Ottawa overturns RCMP decision to swap muskrat fur hats for wool tuques
In this file photo, a muskrat feeds on the roots of a plant Wednesday, April 1, 2009 near Coeur d'Alene, Idaho after bringing his catch from Fernan Lake to the shore. (AP Photo/The Coeur d'Alene Press, Shawn Gust)
Josh Elliott, CTVNews.ca
Published Tuesday, September 30, 2014 4:47PM EDT
The Conservative government is overturning an RCMP decision to replace their cold-weather muskrat fur hats with wool tuques.
Speaking during daily question period Tuesday in the House of Commons, Environment Minister Leona Aglukkaq said the RCMP decision would be reversed.
The RCMP had planned to start using wool tuques in the winter as an animal-friendly move, after decades of pressure from animal-rights activists.
"The minister of public safety has taken actions to ensure that the historic fur winter hats worn by the RCMP will not be discontinued, despite the efforts of the radical animal rights activists," Aglukkaq said. "The RCMP decision, which has caused much glee among anti-fur activists, is being fully overturned."
Conservative MP Robert Sopuck from Manitoba raised the issue in the House Tuesday, saying rural communities that rely on the fur trade would be harshly impacted by the elimination of muskrat fur hats.
"This unilateral move by the RCMP has outraged the fur industry, rural and remote communities and thousands of trappers," Sopuck said, adding more than 70,000 Canadians rely on the fur trade for employment.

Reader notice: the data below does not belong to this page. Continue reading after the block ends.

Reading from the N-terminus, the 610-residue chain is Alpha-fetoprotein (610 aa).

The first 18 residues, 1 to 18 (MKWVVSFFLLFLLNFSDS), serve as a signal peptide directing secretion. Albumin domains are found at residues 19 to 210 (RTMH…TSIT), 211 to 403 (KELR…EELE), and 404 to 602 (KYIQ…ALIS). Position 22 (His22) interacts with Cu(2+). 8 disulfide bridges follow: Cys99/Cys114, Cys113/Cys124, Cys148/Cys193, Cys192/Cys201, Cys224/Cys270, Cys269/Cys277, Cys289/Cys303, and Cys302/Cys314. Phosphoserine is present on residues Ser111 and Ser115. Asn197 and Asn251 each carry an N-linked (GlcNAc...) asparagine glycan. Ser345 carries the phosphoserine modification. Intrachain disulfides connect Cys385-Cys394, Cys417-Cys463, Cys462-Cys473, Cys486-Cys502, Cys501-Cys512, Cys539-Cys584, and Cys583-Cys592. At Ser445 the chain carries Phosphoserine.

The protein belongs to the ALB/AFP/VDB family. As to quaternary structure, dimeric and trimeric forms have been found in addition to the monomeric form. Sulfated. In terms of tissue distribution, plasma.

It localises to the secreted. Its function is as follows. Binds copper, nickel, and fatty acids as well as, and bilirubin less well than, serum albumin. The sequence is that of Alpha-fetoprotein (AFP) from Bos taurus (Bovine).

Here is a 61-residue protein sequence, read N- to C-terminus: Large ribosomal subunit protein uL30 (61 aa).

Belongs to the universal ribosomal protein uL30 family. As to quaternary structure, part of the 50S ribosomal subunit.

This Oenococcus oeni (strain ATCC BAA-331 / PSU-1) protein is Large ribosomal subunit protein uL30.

An activist group called the Association for the Protection of Fur-Bearing Animals said it was "disgusted" with the government for overturning the RCMP decision.
"The RCMP made a decision based on facts, scientific testing and the collective attitudes of their members and the public," APFA spokesperson Michael Howie said in a statement.
The APFA was first to announce the RCMP decision to replace their muskrat fur hats. The RCMP confirmed the change late last week.
"The RCMP has listened to the views and concerns of the public and employees in regards to the use of animal products in police issued uniform and equipment," an RCMP spokesperson said in a statement Friday.
The APFA says it has launched an online petition to uphold the RCMP's initial decision to get rid of the muskrat fur hat. The group says three muskrat pelts are used to make each fur hat, and the animals killed for their pelts face harsh conditions when they are captured.
"Muskrats are caught in the wild in body-gripping traps, which can leave them exposed to the elements, dehydration, starvation, predators and numerous self-inflicted injuries prior to their deaths," the APFA says.
Aglukkaq, who hails from Nunavut, has long supported the fur trade. "Our government will always stand up for Canada's hunters and trappers," she said Tuesday.